It’s really important to understand what terms mean when discussing monetary theory and policy, and particularly when you’re on the verge of drawing a ludicrous comparison between a supporter of a free-market money on the one hand and a supporter of a centrally managed money on the other. Just because someone says “gold” doesn’t mean he supports the classical gold standard, which is what Ron Paul has supported in the past in some of his writings. Greenbackers (who support a fiat money issued directly by politicians via the U.S. Treasury rather than via the Federal Reserve) have been unwilling to draw these distinctions.
There are numerous phony “gold standards” out there, I might add. The gold price rule is one. Here the gold price is used as a signal for central banks as they formulate monetary policy. A falling gold price, say advocates of such a system, means monetary policy is too tight; a rising gold price means it’s too loose. It should be obvious that this system, in which once again gold does not actually circulate as money among the public, has nothing in common with the classical gold standard. But I’m fairly confident the Greenbackers, hearing the word “gold,” would say it, too, is “just like” Ron Paul.
The irony of all this is that Ron Paul is not even calling for a gold standard, though he has advocated one in the past. What he is actually calling for is a free market in money, in which we do not need to trust governments to stay faithful to some “standard.” Ron Paul favors the Misesian/Hayekian solution of permitting the market to determine what the people wish to use as media of exchange. Unlike the Greenbackers, he would not empower the police to enforce a monopoly system by which everyone would be obligated to transact only in green pieces of paper issued by Harry Reid and John McCain.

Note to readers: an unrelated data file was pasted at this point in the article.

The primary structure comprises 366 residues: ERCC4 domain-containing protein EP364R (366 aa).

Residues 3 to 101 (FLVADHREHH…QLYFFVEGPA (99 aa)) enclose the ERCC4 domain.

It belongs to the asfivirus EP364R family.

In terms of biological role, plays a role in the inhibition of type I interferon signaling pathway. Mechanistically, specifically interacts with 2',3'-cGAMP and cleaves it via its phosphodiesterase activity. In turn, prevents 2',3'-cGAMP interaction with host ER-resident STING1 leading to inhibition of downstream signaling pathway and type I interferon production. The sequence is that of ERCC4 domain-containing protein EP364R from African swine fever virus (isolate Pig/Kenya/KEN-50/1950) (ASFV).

At the end of the blog post we read: “The Rothschilds’ gold solution is NOT real monetary reform.” Again with the whole “the banking interests around the world are clamoring for a gold standard” routine! If it were true that the most influential bankers wanted a gold standard, wouldn’t we already have one? Aren’t the Greenbackers always insisting (often with good reason, to be sure) that the banking establishment is extremely influential? Then why has it failed so miserably to establish the gold standard it supposedly wants?